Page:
Showing posts from September, 2011



If I Were A Wanderer


Roadside Poetry

Earlier this week I lead my creative writing students through the creation of a four-line, twenty-characters-a-piece poem inspired by one of the four seasons. Why? Oh, because of this small little fantastically awesome thing that’s happening up in Fergus Falls, Minnesota, called Roadside Poetry. I’d stumbled upon RP's website and mission in August, and I immediately knew it was something I’d use in my classroom. I mean, a short poem, a challenging riddle-like form, a stretch of pavement, and four billboards? Surely one of those would get teenagers writing. It had worked for me.

The happy news is that my own submission to Roadside Poetry has been accepted for this autumn. In a few short days, the beginnings of 90,000 sets of eyes will drive past my verses and maybe, hopefully, read them, think about beauty instead of dinner, see the leaves instead of their cell phones, consider change as an image instead of a stress. Paul Carney, the coordinator of Roadside Poetry, said that he want…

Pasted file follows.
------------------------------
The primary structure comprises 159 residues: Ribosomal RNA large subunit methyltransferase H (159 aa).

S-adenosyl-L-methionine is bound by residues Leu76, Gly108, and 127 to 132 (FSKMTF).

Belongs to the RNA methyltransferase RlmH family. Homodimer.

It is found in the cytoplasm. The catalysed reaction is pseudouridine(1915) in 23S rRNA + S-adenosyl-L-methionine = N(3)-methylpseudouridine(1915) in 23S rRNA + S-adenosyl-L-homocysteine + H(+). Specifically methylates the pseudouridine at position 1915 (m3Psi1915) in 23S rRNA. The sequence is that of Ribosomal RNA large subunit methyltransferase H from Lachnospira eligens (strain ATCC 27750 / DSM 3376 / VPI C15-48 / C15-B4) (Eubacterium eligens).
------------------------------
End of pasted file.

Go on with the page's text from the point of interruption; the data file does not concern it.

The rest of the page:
Tiny Dancers



Today I have returned to my students. I'm always surprised, after the exhaustion of spring, to discover how much I've missed them, how excited I am to be back in the classroom, teaching.

I've spent the past month preparing for the next nine, and somewhere between notes on A Farewell to Arms and rethinking my lead-in lesson on perspective, I reread the critical thesis I wrote two summers ago. I called it "Landing: A Focus on Place in Flyover Fiction." In it, I examined first place--how it's created in writing, effective techniques, etc.--and second those writers from my flyover state who seem to have a handle on such things. I wrote it as a writer for other writers. But this time, because of the headspace I was in, I read it as a teacher, and my planning from that day on changed.

Later, I read in the most recent issue of Orion Erik Reece's essay "The Schools We Need." He talked about many things, but the paragraph that stood out to me was this:

Types of Clouds